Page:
Editor’s Note: This is a post in the series, Simplicity in Action.
I found myself enamoured by minimalism before I knew it was called that. As an avid experimenter with removing or changing up things in my life, I began my journey into the realm of “less” by resolving to not buy anything for a year. More as a statement to myself about vapid and mindless consumerism than a want to de-clutter my life.
Typically I experiment with things for 7 days, and previous experiments have included: not using a cellphone, turning off all notifications on all my devices, not going to the grocery store (eating what’s in the pantry and garden) and meditating for 5 minutes per day. I’m not sure why I do these or what the catalyst was, but I keep doing them because I’m afraid of complacency. And although I love routine, I get scared routine will turn into mindlessness. This is why I experiment. And I felt the experiment into not consuming required more than 7 days to really get into it. So I did 365.
The first thing I did after I resolved to not buy anything (except groceries and gas) was start writing a cookbook. This became problematic because when I required photos of the dishes in the book, I didn’t have dish-ware that was worth photographing—so I had to borrow all of it from friends, including a chef who worked at a local 5-star restaurant (hence the fancy plates in the book).
The next thing that happened was all my clothes started to wear out or rip. What’s an experiment without a few unexpected variables? And I didn’t start with a large wardrobe to begin with (I’ve joked with Courtney that I unintentionally have done Project 333 my whole life). So when my shorts tore beyond repair at yoga class, then my jeans wore through in some places, then my raincoat ripped… I went as long as I could without replacing them, but in the end I had to. Then a few more things around the house broke (why is nothing made like it used to be? and why is it now cheaper to replace than repair?), I had to give in again. Then my computer died…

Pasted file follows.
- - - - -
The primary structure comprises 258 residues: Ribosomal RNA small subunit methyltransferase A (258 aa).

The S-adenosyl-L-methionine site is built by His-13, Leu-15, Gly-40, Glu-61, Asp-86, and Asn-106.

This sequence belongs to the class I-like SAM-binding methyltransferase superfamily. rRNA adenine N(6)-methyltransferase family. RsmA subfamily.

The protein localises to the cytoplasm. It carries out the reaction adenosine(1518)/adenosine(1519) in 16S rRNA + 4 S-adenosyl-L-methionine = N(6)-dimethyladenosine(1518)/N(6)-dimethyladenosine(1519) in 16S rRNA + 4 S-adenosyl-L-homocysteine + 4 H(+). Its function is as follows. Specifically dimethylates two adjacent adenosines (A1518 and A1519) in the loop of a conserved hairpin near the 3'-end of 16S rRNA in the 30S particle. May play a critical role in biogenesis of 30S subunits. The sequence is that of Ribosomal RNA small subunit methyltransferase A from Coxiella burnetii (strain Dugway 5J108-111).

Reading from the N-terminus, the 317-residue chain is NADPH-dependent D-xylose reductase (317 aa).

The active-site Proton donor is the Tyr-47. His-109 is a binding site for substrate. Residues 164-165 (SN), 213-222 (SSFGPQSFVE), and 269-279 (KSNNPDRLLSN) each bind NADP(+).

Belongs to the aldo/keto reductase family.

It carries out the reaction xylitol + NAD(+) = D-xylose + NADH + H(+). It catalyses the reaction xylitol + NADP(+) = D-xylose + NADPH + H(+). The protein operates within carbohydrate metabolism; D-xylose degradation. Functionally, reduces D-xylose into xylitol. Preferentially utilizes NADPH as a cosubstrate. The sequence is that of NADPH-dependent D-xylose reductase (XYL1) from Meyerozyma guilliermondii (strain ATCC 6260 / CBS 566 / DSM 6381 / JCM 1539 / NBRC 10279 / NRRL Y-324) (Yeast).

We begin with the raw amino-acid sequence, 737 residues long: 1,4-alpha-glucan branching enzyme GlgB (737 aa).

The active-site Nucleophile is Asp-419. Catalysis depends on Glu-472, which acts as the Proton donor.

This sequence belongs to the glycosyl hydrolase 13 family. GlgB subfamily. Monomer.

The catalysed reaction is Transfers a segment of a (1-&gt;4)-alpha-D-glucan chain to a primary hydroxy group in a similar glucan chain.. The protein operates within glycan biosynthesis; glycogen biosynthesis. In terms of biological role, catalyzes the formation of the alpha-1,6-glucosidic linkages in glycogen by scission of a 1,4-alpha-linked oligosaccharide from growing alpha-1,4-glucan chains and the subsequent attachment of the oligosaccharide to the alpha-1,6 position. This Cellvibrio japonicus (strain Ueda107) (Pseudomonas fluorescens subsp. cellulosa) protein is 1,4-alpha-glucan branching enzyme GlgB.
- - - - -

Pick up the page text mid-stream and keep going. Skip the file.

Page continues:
All told, I ended up having to purchase about a dozen things during the that time. But I did so only after careful consideration and questioning if I truly needed them. And only after I figured out if I could make due by borrowing or going without. I didn’t feel guilty because I thought each purchase through. The goal of the experiment wasn’t deprivation but more mindfulness.
The “year without” was a catalyst for realizing how open my life and thoughts could be if the clutter was removed. And even more importantly, if I really thought about anything first, before I bought it, I’d end up with far less things.
The less I have—in my house, in my office or in my thoughts—the more open I can be to what truly matters. Without a TV, I’m open to spend more time actually interacting with my wife and pet rats. Without a desk and office full of “stuff”, I’m free to sit down and get down to work easily. Without notifications on my computer or phone, I’m free to write and design without interruption. Without a house full of things, I’m free to have a smaller place that feels more open (and costs less to rent).
Possessions now feel like tethers. And if something’s going to be attached to my life, I make darn sure it’s worth it.
Paul Jarvis is an author and web designer. His upcoming book, Everything I Know, is a guide to navigating the wicked and often intoxicating world of working for yourself. It’s currently on Kickstarter, check out the campaign here.